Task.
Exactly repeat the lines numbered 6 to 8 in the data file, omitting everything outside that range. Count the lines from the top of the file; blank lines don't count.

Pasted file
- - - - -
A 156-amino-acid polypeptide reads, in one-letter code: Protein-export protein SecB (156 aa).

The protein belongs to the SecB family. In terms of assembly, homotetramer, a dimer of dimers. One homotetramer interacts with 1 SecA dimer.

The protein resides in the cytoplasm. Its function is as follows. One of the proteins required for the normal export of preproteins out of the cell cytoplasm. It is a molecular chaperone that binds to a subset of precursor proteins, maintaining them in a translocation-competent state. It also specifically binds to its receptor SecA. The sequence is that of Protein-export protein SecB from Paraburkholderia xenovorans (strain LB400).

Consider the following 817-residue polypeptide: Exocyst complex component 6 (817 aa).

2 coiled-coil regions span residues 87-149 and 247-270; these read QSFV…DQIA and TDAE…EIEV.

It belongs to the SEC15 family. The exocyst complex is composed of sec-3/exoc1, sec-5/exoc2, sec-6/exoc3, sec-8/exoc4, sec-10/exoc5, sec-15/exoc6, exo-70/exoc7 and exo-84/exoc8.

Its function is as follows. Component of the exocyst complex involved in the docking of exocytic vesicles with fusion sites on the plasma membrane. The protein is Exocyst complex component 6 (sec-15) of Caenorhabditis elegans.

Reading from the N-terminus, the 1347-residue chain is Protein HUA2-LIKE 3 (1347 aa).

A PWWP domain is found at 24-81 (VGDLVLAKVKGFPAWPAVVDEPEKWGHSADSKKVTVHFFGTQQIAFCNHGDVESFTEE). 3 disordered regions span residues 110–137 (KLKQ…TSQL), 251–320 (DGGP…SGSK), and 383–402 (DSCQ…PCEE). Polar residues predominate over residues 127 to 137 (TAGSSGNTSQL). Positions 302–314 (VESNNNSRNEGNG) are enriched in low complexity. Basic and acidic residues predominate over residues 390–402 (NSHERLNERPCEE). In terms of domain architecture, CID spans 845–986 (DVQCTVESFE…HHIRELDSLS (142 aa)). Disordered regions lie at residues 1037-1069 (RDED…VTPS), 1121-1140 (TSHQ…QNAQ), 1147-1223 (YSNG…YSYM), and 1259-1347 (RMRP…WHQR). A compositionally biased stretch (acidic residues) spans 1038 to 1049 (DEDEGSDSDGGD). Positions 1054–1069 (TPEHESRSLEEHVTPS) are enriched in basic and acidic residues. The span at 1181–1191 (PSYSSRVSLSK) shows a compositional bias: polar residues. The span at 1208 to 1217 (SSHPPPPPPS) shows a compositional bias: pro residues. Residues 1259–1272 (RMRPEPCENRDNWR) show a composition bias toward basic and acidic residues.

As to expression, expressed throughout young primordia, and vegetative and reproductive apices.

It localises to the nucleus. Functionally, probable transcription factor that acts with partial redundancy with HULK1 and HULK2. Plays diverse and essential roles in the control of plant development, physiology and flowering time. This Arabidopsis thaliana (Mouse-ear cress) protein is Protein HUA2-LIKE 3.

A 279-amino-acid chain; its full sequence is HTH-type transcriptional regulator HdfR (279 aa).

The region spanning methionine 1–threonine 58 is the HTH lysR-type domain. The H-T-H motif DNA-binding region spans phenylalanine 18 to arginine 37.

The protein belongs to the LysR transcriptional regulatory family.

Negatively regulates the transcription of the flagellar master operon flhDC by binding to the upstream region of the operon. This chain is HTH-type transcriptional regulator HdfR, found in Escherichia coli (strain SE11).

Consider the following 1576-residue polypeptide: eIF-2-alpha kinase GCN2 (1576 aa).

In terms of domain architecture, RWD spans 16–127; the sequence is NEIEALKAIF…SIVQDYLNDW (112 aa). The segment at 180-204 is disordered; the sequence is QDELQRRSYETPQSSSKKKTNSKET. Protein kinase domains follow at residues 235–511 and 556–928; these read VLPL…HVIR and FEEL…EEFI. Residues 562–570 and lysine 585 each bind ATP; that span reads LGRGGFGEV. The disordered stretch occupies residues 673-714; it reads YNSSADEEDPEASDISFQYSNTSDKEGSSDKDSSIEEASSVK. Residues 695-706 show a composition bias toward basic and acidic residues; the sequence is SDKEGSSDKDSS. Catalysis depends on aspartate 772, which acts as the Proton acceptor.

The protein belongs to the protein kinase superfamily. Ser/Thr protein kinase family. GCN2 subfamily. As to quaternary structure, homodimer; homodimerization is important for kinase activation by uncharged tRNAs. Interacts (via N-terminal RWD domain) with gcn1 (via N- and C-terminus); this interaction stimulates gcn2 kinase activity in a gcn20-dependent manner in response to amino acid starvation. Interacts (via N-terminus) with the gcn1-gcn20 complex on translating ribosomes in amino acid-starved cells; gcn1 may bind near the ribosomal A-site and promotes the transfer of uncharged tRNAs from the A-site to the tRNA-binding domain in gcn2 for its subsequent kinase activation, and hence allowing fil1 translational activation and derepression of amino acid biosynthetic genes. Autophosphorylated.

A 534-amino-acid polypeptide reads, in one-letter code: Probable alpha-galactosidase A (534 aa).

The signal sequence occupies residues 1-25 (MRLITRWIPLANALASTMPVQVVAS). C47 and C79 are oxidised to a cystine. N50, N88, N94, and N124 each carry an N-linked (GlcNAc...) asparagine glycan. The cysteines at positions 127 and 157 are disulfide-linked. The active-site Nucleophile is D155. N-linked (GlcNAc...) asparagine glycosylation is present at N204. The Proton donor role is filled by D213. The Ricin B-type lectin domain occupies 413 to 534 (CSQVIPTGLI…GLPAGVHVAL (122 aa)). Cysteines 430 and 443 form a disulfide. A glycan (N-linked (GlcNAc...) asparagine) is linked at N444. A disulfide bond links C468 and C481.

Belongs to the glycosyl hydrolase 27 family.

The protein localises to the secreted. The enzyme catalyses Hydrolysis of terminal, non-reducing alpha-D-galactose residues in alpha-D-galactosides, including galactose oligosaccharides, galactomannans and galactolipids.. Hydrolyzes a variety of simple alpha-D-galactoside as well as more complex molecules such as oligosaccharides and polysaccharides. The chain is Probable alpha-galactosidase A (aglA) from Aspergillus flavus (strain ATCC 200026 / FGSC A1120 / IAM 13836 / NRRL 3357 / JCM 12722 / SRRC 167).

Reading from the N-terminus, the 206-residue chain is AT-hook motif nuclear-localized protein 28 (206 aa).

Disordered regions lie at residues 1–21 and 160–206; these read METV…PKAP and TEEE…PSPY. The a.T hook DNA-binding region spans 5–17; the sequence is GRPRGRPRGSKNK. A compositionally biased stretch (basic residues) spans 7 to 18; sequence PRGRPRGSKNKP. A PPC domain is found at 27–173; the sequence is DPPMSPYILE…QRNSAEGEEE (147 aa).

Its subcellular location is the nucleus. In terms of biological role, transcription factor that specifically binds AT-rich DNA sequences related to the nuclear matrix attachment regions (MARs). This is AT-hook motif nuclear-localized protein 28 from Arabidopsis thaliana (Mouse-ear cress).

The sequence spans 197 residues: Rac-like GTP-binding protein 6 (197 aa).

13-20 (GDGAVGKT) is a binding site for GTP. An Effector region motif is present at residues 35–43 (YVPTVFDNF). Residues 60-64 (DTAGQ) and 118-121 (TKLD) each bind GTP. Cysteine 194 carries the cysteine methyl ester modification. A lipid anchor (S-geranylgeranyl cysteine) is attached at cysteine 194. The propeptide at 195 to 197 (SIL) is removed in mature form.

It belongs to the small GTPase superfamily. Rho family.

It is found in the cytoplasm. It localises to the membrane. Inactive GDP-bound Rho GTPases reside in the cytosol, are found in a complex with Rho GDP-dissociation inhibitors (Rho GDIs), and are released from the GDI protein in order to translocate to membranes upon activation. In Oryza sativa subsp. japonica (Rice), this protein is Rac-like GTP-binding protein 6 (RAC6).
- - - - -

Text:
It belongs to the SEC15 family. The exocyst complex is composed of sec-3/exoc1, sec-5/exoc2, sec-6/exoc3, sec-8/exoc4, sec-10/exoc5, sec-15/exoc6, exo-70/exoc7 and exo-84/exoc8.

Its function is as follows. Component of the exocyst complex involved in the docking of exocytic vesicles with fusion sites on the plasma membrane. The protein is Exocyst complex component 6 (sec-15) of Caenorhabditis elegans.

Reading from the N-terminus, the 1347-residue chain is Protein HUA2-LIKE 3 (1347 aa).